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Weekly Wisdom – Food Rules: Avoid food products that have some form of sugar (or sweetener) listed among the top 3 ingredients

November 5, 2012
Sherri Meyer, MG Registered Dietitian,

Food Rules: Avoid food products that have some form of sugar (or sweetener) listed among the top 3 ingredients

  • Labels list ingredients by weight…products with more sugar than any other ingredient is too much.
  • Complicated?  There are over 40 sugars used in processed foods…check the label.
  • “Sugar is sugar”  Organic sugar is sugar.

Source: Michael Pollen Food Rules

 

Rattlesnakes

November 5, 2012
Denise Simmons, Corporate Chef

Southwestern cuisine has gained significant popularity the past few years. We’ve had tex-mex (think Taco Bell) for many years, but I’m talking about a more authentic type of food, mixing southern US & Mexican cuisines to form a style unique to Arizona, New Mexico & southern California. I was born in Phoenix, AZ, so I was raised on tacos & chile rellenos, the way most American kids were raised on burgers & fries.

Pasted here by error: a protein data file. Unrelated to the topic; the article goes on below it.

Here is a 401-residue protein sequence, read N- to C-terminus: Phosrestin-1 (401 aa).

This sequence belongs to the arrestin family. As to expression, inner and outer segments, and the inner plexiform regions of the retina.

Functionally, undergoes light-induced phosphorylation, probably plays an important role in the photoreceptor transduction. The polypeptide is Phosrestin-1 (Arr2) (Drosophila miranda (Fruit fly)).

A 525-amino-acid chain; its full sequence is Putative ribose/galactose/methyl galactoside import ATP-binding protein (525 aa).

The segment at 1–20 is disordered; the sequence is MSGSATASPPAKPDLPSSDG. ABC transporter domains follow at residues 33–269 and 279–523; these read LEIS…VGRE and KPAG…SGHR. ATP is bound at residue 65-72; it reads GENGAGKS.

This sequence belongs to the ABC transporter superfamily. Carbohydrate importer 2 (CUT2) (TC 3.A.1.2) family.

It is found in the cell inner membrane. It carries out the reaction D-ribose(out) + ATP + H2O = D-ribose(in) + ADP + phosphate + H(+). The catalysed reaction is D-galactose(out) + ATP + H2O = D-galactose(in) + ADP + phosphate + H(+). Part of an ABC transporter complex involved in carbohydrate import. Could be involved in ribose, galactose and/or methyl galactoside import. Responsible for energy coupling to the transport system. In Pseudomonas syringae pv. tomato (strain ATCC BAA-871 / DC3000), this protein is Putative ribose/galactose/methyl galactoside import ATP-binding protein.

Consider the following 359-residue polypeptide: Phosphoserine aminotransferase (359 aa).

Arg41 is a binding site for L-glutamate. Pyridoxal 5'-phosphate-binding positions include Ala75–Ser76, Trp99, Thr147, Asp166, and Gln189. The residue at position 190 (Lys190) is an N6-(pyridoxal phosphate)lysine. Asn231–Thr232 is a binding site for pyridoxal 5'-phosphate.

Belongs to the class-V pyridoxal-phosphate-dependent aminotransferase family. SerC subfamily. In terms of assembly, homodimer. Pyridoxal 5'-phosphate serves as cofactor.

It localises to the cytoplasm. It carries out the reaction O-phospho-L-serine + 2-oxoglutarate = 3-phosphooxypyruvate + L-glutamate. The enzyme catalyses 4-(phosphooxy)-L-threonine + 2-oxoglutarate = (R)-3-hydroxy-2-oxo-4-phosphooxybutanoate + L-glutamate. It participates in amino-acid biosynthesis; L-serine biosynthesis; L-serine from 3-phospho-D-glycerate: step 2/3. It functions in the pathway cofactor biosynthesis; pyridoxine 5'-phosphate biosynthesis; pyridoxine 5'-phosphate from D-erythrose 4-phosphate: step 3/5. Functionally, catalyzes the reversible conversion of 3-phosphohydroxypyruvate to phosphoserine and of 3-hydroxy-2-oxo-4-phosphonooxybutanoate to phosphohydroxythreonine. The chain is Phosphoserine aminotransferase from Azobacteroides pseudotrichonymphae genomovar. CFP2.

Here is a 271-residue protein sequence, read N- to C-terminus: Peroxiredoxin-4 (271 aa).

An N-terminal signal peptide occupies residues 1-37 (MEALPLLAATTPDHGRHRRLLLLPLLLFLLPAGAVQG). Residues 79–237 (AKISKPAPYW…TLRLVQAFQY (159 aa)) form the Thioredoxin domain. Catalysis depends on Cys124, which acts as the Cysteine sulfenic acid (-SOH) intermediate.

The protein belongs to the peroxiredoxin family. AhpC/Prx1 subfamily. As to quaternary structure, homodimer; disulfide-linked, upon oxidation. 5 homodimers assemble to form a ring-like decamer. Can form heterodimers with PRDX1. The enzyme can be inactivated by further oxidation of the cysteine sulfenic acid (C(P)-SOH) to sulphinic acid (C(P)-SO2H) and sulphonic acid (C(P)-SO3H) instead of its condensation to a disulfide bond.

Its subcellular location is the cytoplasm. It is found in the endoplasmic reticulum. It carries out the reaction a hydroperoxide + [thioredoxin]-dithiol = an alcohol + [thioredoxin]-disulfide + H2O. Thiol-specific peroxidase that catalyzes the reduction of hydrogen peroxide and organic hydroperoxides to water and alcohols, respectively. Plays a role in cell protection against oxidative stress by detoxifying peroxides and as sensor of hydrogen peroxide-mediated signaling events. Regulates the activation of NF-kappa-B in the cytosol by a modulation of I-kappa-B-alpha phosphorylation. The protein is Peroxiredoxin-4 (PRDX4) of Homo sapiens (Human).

One of my favorite dishes has always been pinto beans. Dried beans, sorted carefully to pick out any bad beans or pebbles that may have gotten into them during harvesting. Slow cooked-all day-with lots of fresh garlic & onions. Occasionally some hatch chiles added for extra pizzazz. My folks have been
getting an amazing variety of pintos from my aunt & uncle in Colorado, where they’re grown (the beans, not my aunt & uncle..). The Colorado beans are smaller & a bit sweeter than the beans I remember from childhood.